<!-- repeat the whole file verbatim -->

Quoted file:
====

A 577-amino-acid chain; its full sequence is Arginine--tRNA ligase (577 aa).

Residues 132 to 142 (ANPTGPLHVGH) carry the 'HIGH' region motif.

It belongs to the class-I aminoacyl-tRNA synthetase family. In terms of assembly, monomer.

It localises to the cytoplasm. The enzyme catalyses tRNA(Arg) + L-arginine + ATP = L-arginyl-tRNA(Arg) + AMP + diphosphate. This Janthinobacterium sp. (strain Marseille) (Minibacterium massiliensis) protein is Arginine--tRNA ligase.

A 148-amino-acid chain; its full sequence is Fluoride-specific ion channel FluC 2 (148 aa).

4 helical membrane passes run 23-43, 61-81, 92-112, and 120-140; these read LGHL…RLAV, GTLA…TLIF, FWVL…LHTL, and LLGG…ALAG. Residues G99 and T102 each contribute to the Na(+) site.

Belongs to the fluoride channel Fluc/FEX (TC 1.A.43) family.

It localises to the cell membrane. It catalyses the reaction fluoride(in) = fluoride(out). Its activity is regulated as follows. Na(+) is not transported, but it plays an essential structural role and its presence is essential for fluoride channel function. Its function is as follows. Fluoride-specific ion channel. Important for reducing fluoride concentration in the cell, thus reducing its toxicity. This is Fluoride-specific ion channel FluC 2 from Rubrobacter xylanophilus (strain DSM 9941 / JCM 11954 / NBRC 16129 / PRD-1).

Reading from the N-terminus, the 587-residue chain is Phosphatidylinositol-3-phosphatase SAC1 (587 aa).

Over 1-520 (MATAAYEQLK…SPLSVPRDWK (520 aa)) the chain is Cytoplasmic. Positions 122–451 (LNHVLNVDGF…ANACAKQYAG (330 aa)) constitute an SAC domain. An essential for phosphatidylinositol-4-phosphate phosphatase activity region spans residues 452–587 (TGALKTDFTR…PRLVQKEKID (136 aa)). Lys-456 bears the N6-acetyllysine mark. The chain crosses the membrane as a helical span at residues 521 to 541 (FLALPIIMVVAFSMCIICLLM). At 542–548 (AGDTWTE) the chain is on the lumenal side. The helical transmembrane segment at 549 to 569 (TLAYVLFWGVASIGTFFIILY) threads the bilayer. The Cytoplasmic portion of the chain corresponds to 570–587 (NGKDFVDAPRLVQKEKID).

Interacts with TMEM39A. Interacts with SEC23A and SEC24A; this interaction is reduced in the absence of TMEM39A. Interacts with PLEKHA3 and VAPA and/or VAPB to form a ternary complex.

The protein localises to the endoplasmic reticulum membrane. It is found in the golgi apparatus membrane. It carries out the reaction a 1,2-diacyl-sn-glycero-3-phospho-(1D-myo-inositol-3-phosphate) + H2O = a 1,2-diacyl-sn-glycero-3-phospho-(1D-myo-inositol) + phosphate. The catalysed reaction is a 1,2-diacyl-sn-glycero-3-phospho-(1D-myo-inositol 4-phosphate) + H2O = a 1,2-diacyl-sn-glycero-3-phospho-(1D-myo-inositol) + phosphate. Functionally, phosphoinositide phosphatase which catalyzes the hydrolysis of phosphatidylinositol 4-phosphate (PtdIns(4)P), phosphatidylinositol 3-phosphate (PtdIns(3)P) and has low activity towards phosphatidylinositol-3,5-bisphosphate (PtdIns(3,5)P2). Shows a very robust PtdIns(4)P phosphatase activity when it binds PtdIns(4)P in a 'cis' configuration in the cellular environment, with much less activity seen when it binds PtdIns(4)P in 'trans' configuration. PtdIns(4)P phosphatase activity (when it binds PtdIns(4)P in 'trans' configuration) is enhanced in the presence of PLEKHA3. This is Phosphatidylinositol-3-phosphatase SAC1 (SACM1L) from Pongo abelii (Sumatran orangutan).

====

A 577-amino-acid chain; its full sequence is Arginine--tRNA ligase (577 aa).

Residues 132 to 142 (ANPTGPLHVGH) carry the 'HIGH' region motif.

It belongs to the class-I aminoacyl-tRNA synthetase family. In terms of assembly, monomer.

It localises to the cytoplasm. The enzyme catalyses tRNA(Arg) + L-arginine + ATP = L-arginyl-tRNA(Arg) + AMP + diphosphate. This Janthinobacterium sp. (strain Marseille) (Minibacterium massiliensis) protein is Arginine--tRNA ligase.

A 148-amino-acid chain; its full sequence is Fluoride-specific ion channel FluC 2 (148 aa).

4 helical membrane passes run 23-43, 61-81, 92-112, and 120-140; these read LGHL…RLAV, GTLA…TLIF, FWVL…LHTL, and LLGG…ALAG. Residues G99 and T102 each contribute to the Na(+) site.

Belongs to the fluoride channel Fluc/FEX (TC 1.A.43) family.

It localises to the cell membrane. It catalyses the reaction fluoride(in) = fluoride(out). Its activity is regulated as follows. Na(+) is not transported, but it plays an essential structural role and its presence is essential for fluoride channel function. Its function is as follows. Fluoride-specific ion channel. Important for reducing fluoride concentration in the cell, thus reducing its toxicity. This is Fluoride-specific ion channel FluC 2 from Rubrobacter xylanophilus (strain DSM 9941 / JCM 11954 / NBRC 16129 / PRD-1).

Reading from the N-terminus, the 587-residue chain is Phosphatidylinositol-3-phosphatase SAC1 (587 aa).

Over 1-520 (MATAAYEQLK…SPLSVPRDWK (520 aa)) the chain is Cytoplasmic. Positions 122–451 (LNHVLNVDGF…ANACAKQYAG (330 aa)) constitute an SAC domain. An essential for phosphatidylinositol-4-phosphate phosphatase activity region spans residues 452–587 (TGALKTDFTR…PRLVQKEKID (136 aa)). Lys-456 bears the N6-acetyllysine mark. The chain crosses the membrane as a helical span at residues 521 to 541 (FLALPIIMVVAFSMCIICLLM). At 542–548 (AGDTWTE) the chain is on the lumenal side. The helical transmembrane segment at 549 to 569 (TLAYVLFWGVASIGTFFIILY) threads the bilayer. The Cytoplasmic portion of the chain corresponds to 570–587 (NGKDFVDAPRLVQKEKID).

Interacts with TMEM39A. Interacts with SEC23A and SEC24A; this interaction is reduced in the absence of TMEM39A. Interacts with PLEKHA3 and VAPA and/or VAPB to form a ternary complex.

The protein localises to the endoplasmic reticulum membrane. It is found in the golgi apparatus membrane. It carries out the reaction a 1,2-diacyl-sn-glycero-3-phospho-(1D-myo-inositol-3-phosphate) + H2O = a 1,2-diacyl-sn-glycero-3-phospho-(1D-myo-inositol) + phosphate. The catalysed reaction is a 1,2-diacyl-sn-glycero-3-phospho-(1D-myo-inositol 4-phosphate) + H2O = a 1,2-diacyl-sn-glycero-3-phospho-(1D-myo-inositol) + phosphate. Functionally, phosphoinositide phosphatase which catalyzes the hydrolysis of phosphatidylinositol 4-phosphate (PtdIns(4)P), phosphatidylinositol 3-phosphate (PtdIns(3)P) and has low activity towards phosphatidylinositol-3,5-bisphosphate (PtdIns(3,5)P2). Shows a very robust PtdIns(4)P phosphatase activity when it binds PtdIns(4)P in a 'cis' configuration in the cellular environment, with much less activity seen when it binds PtdIns(4)P in 'trans' configuration. PtdIns(4)P phosphatase activity (when it binds PtdIns(4)P in 'trans' configuration) is enhanced in the presence of PLEKHA3. This is Phosphatidylinositol-3-phosphatase SAC1 (SACM1L) from Pongo abelii (Sumatran orangutan).